US 6355503 B2
An array of small square contact holes, on the order of magnitude of the exposing light wavelength, are formed by selecting the partial coherence and numerical aperture of the exposing light source and the pitch of the array of windows on an attenuating phase shifting mask so that side lobes formed by the exposing light being diffracted as it passes through the array of window constructively interfere with one another in the vicinity of a desired contact hole on the material surface. This constructive interference of side lobe patterns, in combination with the pattern formed by the light passing undiffracted through the array of windows, forms an array of square exposed regions on the material surface. When the material is a photoresist, the exposed regions can be selectively dissolved in order to form square patterns that can be used to etch square holes in the underlying substrate or layer. In subsequent steps, selected ones of the array of square holes can be filled in with a conductive material to form vias and selected others of the square holes can be filled in with an insulating material so as to avoid the formation of unintended vias or conducting paths.
1. A method of forming a square contact hole in an insulating layer comprising:
providing an photoresist layer atop the insulating layer;
exposing the photoresist layer with a light source having a partial coherence of about 0.3-0.6 through a photomask having a plurality of square light transmissive windows, each window being about 200-250 nm on a side, whereby light passing through each window combines with light diffracted by each window on the photoresist layer to expose a square portion thereof;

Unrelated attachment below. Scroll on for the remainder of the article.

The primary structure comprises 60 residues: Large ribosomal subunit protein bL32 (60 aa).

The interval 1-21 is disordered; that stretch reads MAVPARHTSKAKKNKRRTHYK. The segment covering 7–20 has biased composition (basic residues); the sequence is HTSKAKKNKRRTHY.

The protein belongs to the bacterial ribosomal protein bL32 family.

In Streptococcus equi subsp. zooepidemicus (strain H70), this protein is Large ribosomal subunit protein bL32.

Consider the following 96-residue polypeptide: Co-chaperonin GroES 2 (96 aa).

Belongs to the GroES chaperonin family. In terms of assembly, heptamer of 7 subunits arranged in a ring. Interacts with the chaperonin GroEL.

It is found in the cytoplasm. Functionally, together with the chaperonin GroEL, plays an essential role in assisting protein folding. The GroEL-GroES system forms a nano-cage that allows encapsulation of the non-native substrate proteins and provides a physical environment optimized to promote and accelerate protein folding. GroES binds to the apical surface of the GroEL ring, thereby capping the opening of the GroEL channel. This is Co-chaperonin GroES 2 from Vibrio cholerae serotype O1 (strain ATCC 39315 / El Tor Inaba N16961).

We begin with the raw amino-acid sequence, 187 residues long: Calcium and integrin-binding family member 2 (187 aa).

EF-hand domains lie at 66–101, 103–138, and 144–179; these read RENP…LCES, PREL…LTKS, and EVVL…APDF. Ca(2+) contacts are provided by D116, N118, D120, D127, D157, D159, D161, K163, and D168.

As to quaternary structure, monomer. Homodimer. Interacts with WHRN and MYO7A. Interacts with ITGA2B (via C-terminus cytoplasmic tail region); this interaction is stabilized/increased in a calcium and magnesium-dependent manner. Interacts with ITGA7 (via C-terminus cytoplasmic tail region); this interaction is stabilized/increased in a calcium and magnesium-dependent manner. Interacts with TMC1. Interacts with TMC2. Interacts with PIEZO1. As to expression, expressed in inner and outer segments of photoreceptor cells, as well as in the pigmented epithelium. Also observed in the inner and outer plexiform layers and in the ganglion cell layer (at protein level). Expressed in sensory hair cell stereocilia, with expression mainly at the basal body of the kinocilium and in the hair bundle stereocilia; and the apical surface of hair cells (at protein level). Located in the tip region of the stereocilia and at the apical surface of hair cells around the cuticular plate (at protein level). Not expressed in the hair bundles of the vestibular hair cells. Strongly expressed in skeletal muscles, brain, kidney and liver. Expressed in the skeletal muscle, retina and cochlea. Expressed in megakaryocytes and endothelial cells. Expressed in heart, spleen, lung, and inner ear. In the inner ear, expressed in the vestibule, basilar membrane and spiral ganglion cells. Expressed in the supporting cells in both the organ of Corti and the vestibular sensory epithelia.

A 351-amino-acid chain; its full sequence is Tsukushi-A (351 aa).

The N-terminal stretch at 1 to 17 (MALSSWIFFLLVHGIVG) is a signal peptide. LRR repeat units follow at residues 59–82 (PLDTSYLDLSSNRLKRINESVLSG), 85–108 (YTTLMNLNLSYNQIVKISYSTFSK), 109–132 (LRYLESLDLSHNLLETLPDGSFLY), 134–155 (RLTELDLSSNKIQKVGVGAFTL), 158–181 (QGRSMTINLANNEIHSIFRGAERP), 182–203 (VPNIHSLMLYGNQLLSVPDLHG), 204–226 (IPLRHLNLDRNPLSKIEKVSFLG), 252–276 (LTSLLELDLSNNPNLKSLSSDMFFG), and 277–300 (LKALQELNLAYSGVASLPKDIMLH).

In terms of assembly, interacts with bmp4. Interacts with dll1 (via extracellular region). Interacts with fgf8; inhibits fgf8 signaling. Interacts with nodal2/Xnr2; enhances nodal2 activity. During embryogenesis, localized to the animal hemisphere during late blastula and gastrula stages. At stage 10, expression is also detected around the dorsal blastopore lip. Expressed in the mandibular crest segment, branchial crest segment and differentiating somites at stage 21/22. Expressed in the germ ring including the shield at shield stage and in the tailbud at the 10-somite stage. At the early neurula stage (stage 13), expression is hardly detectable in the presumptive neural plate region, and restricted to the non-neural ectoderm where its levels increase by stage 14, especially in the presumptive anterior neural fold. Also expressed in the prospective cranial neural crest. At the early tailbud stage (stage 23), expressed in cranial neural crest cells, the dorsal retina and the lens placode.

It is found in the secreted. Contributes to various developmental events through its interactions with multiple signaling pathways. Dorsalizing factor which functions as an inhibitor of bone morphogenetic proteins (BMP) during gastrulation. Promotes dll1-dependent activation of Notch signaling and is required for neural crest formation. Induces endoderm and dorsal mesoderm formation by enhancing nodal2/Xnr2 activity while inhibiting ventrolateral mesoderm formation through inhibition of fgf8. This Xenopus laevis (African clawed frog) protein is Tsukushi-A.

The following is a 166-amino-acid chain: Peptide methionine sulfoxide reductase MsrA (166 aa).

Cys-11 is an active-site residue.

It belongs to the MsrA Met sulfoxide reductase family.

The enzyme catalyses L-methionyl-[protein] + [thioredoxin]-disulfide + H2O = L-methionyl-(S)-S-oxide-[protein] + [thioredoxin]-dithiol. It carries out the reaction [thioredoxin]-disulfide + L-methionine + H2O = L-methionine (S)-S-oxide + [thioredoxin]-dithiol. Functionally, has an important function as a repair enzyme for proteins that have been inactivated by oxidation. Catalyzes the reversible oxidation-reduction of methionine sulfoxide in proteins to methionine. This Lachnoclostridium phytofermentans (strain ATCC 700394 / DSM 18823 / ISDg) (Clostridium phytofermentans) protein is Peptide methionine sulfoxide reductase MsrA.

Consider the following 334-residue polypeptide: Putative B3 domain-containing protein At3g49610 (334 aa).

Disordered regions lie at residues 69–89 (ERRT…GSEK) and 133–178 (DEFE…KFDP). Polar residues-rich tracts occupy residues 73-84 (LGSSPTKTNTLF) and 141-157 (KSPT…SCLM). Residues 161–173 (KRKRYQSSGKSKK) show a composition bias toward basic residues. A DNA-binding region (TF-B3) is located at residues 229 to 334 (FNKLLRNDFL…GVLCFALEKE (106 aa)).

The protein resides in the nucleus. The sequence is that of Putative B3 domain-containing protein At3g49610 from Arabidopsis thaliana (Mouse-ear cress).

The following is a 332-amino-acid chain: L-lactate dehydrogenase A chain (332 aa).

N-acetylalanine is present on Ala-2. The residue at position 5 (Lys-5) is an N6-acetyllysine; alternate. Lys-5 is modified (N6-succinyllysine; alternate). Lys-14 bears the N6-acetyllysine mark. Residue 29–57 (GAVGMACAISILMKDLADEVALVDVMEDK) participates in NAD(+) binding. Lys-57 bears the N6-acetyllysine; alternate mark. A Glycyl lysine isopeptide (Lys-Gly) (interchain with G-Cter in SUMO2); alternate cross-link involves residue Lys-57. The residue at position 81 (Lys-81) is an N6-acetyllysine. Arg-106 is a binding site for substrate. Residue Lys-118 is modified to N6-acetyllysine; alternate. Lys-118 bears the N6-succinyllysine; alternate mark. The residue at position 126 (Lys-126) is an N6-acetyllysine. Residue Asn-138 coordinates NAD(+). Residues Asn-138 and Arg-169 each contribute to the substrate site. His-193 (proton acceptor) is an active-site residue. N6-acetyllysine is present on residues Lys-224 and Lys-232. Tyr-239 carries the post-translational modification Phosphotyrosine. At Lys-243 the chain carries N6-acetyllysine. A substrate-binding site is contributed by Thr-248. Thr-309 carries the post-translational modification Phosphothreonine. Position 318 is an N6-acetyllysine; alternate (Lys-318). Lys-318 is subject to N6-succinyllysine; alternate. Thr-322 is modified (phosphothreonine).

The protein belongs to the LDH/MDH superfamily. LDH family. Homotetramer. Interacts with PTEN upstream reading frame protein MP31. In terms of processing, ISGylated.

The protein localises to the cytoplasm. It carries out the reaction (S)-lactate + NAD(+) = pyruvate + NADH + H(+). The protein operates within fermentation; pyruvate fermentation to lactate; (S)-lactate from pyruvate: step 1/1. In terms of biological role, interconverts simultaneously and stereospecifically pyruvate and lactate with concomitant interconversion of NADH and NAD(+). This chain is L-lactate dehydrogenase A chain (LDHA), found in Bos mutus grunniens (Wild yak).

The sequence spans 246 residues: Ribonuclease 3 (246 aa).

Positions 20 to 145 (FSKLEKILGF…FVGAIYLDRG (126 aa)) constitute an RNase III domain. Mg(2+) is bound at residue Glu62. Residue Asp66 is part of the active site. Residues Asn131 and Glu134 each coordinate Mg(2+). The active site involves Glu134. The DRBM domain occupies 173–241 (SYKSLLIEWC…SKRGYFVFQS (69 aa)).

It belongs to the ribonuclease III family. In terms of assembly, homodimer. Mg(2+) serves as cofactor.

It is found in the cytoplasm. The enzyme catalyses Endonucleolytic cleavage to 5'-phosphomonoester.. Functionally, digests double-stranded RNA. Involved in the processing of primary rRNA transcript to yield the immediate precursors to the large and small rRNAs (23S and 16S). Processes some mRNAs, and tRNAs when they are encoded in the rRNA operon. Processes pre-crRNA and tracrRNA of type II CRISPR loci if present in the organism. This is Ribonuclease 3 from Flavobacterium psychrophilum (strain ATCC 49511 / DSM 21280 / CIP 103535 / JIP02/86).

selectively dissolving the exposed portions of the photoresist layer; and etching the insulating layer beneath the exposed portions of the photoresist layer.
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This is a divisional of application Ser. No. 09/559,090 filed Apr. 27, 2000.
This invention relates generally to photolithography for semiconductor fabrication and more particularly to forming quadratic contact holes and similar features using constructive interference of side lobe formations.
As semiconductor feature sizes continue to shrink into the sub-micron range, the effects of light diffraction during photolithographic processes become more pronounced. Deep ultraviolet (UV) exposure tools use light sources having a 248 nm wavelength. When such tools are used to form semiconductor devices having feature sizes of 200 to 300 nm, the effects of light diffraction become quite pronounced.